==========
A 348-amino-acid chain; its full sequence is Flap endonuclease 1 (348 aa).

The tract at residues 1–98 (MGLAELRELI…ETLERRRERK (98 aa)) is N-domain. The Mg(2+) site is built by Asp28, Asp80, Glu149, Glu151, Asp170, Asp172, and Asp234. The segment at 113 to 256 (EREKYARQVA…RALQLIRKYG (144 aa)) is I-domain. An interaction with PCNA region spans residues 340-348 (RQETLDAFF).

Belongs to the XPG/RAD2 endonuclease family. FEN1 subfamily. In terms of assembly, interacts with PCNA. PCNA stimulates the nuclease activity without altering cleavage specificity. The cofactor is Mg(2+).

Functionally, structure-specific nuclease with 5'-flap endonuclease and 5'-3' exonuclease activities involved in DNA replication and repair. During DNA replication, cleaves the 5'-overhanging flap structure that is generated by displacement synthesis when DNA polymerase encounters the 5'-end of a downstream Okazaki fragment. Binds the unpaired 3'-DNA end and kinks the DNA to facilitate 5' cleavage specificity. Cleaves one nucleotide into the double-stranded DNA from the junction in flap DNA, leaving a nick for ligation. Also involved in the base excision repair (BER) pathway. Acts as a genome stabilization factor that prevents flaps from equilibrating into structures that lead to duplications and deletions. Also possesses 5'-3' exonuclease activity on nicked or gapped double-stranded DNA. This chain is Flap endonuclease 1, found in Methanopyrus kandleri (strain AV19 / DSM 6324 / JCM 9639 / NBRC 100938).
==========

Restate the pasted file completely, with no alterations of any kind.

A 348-amino-acid chain; its full sequence is Flap endonuclease 1 (348 aa).

The tract at residues 1–98 (MGLAELRELI…ETLERRRERK (98 aa)) is N-domain. The Mg(2+) site is built by Asp28, Asp80, Glu149, Glu151, Asp170, Asp172, and Asp234. The segment at 113 to 256 (EREKYARQVA…RALQLIRKYG (144 aa)) is I-domain. An interaction with PCNA region spans residues 340-348 (RQETLDAFF).

Belongs to the XPG/RAD2 endonuclease family. FEN1 subfamily. In terms of assembly, interacts with PCNA. PCNA stimulates the nuclease activity without altering cleavage specificity. The cofactor is Mg(2+).

Functionally, structure-specific nuclease with 5'-flap endonuclease and 5'-3' exonuclease activities involved in DNA replication and repair. During DNA replication, cleaves the 5'-overhanging flap structure that is generated by displacement synthesis when DNA polymerase encounters the 5'-end of a downstream Okazaki fragment. Binds the unpaired 3'-DNA end and kinks the DNA to facilitate 5' cleavage specificity. Cleaves one nucleotide into the double-stranded DNA from the junction in flap DNA, leaving a nick for ligation. Also involved in the base excision repair (BER) pathway. Acts as a genome stabilization factor that prevents flaps from equilibrating into structures that lead to duplications and deletions. Also possesses 5'-3' exonuclease activity on nicked or gapped double-stranded DNA. This chain is Flap endonuclease 1, found in Methanopyrus kandleri (strain AV19 / DSM 6324 / JCM 9639 / NBRC 100938).